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Poem by Alfred Tennyson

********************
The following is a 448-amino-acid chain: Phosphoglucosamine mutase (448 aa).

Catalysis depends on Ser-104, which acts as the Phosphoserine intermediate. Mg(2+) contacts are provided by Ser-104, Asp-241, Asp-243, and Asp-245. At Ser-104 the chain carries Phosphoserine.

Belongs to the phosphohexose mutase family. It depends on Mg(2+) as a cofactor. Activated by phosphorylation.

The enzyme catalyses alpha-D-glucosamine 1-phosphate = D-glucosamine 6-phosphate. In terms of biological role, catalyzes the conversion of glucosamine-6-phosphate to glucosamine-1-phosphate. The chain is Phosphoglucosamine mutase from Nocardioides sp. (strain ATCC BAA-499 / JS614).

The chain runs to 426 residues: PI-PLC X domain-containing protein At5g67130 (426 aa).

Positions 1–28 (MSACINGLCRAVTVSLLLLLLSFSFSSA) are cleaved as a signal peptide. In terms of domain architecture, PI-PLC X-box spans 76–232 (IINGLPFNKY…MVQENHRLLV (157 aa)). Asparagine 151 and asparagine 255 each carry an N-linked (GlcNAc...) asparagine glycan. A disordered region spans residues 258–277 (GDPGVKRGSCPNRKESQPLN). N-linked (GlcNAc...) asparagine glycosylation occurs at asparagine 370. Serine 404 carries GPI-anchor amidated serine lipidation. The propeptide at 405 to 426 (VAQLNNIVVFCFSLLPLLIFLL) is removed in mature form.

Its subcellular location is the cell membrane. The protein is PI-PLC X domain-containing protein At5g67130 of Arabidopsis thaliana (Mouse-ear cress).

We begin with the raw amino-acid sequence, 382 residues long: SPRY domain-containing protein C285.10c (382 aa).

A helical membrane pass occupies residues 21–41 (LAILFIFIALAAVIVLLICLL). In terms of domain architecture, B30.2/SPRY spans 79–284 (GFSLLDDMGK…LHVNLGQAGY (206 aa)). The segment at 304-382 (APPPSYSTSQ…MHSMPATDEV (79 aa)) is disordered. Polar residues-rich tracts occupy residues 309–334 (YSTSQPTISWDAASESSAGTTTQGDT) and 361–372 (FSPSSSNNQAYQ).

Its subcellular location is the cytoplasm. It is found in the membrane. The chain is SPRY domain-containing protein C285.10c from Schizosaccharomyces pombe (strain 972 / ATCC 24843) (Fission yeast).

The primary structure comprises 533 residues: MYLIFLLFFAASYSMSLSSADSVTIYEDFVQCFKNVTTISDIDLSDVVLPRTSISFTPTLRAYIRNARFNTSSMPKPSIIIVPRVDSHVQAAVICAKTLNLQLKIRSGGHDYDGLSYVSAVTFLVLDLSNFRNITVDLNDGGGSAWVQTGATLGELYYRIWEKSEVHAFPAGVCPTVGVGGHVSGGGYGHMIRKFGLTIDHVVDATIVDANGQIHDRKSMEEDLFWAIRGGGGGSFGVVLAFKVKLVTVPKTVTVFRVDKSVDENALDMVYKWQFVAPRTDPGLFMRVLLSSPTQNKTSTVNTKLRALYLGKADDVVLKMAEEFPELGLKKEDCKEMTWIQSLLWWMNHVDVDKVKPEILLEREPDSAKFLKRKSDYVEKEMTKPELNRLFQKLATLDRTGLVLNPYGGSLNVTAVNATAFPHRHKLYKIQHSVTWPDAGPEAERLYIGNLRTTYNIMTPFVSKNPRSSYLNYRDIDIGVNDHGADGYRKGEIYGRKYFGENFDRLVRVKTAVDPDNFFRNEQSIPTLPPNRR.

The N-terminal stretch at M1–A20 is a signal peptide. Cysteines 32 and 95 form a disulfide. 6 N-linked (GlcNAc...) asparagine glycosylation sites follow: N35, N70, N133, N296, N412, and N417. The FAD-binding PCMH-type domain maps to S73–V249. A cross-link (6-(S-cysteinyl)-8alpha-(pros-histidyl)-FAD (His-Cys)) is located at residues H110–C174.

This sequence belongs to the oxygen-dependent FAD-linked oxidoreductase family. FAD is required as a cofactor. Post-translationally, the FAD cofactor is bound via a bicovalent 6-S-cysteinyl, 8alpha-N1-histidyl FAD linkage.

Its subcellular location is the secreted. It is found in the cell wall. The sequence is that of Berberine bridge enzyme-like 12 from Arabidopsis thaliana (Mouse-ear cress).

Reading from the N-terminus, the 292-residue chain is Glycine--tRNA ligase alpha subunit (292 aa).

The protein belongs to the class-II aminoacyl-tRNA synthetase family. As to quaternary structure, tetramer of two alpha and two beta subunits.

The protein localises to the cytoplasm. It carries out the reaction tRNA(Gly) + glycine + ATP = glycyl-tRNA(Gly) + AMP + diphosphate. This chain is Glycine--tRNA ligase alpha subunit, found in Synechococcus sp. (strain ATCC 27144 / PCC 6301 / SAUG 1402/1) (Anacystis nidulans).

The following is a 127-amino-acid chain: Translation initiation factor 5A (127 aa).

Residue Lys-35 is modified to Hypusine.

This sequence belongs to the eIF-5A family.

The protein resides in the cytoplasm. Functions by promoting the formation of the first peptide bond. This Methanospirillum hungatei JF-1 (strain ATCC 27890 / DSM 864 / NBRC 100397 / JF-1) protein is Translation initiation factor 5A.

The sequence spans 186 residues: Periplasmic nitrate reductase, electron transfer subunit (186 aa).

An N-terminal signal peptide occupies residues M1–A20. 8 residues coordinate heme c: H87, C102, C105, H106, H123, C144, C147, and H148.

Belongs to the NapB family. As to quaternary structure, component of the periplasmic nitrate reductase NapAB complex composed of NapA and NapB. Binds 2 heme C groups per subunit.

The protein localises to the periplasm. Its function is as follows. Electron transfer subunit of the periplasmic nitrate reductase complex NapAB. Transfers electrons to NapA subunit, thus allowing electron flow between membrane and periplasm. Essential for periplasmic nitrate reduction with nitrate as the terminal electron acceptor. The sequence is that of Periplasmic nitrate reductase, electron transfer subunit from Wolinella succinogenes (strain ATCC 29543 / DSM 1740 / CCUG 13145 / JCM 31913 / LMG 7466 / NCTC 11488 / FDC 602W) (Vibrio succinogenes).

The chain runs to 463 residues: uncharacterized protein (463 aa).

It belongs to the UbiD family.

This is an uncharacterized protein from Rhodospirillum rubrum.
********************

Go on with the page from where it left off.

We were two sisters of one race: She was the fairest in the face: The wind is blowing in turret and tree. They were together, and she fell; Therefore revenge became me well. O the Earl was fair to see! She died: she went to burning flame: She mix’d her ancient blood with shame. The wind is howling in turret and tree. Whole weeks and months, and early and late, To win his love I lay in wait: O the Earl was fair to see! I made a feast; I bade him come; I won his love, I brought him home. The wind is roaring in turret and tree. And after supper, on a bed, Upon my lap he laid his head: O the Earl was fair to see! I kiss’d his eyelids into rest: His ruddy cheek upon my breast. The wind is raging in turret and tree. I hated him with the hate of hell, But I loved his beauty passing well. O the Earl was fair to see! I rose up in the silent night: I made my dagger sharp and bright. The wind is raving in turret and tree. As half-asleep his breath he drew, Three times I stabb’d him thro’ and thro’. O the Earl was fair to see! I curl’d and comb’d his comely head, He look’d so grand when he was dead. The wind is blowing in turret and tree. I wrapt his body in the sheet, And laid him at his mother’s feet. O the Earl was fair to see!
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